As shown in the table below, the tax savings can be substantial; however, many requirements must be met prior to qualifying for QSBS treatment. You need to receive shares in the company when it still has gross assets of $50 million or less and you must hold the shares for at least 5 years, among other requirements.
A good tax advisor can help guide you to make sure you meet these requirements and file the necessary paperwork, as well as flag other tax provisions that may be relevant to your needs.
|Example Buy and Sell Scenario||With QSBS Treatment||Without QSBS Treatment|
|Investment to Exercise||$500,000||$500,000|
|Sale Price (After 5 Year Holding Period)||$50.00||$50.00|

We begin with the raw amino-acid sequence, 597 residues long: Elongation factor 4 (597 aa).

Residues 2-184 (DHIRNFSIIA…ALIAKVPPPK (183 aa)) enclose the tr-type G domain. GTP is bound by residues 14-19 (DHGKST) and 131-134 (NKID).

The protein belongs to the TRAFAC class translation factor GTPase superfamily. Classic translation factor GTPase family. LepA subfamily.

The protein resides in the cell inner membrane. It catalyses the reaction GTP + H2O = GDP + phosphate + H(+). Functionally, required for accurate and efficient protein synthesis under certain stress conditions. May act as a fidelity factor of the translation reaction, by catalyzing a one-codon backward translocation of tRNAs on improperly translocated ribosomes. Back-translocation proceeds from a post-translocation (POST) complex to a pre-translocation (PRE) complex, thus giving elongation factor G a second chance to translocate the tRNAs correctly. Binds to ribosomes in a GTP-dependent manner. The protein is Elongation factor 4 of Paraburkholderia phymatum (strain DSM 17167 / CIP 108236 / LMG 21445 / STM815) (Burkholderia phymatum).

|Proceeds from Sale||$5,000,000||$5,000,000|
|Federal Taxes on Long-Term Capital Gains (Assuming 20% Rate)||$0||$900,000|
|Proceeds Net of Taxes and Initial Investment||$4,500,000||$3,600,000|
For a delta of $900,000 on your tax bill, it would be well worth paying a tax firm a few thousand dollars to make sure it is done correctly.
Tax Planning for Life Events
Aside from actual tax returns, a tax advisor can also add value by helping you make tax advantaged moves in key areas like retirement, estate planning, investment management, charitable giving, and small business planning.
Additionally, major life events, like a marriage, the birth of a child, or buying a home can also be scenarios where filers could leave money on the table if they don’t consult with a professional tax advisor. A good tax advisor should be able to help you tax optimize the entirety of your finances for all stages of your life.
- Tax Planning vs. Tax Preparation: What’s the Difference?
- Advice on Startup Liquidity Mistakes from AJ Wealth